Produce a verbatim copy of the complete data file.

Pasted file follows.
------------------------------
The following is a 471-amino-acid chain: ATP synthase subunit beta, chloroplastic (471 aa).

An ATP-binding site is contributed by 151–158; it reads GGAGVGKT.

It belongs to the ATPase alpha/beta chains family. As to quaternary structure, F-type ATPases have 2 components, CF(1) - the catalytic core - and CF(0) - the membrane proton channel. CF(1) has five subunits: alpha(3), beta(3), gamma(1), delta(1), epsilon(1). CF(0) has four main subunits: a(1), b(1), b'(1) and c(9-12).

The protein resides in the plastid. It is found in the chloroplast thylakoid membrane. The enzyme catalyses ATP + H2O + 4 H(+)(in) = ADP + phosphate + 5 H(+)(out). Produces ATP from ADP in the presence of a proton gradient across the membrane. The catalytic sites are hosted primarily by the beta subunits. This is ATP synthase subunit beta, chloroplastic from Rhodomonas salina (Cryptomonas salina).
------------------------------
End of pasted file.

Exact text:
The following is a 471-amino-acid chain: ATP synthase subunit beta, chloroplastic (471 aa).

An ATP-binding site is contributed by 151–158; it reads GGAGVGKT.

It belongs to the ATPase alpha/beta chains family. As to quaternary structure, F-type ATPases have 2 components, CF(1) - the catalytic core - and CF(0) - the membrane proton channel. CF(1) has five subunits: alpha(3), beta(3), gamma(1), delta(1), epsilon(1). CF(0) has four main subunits: a(1), b(1), b'(1) and c(9-12).

The protein resides in the plastid. It is found in the chloroplast thylakoid membrane. The enzyme catalyses ATP + H2O + 4 H(+)(in) = ADP + phosphate + 5 H(+)(out). Produces ATP from ADP in the presence of a proton gradient across the membrane. The catalytic sites are hosted primarily by the beta subunits. This is ATP synthase subunit beta, chloroplastic from Rhodomonas salina (Cryptomonas salina).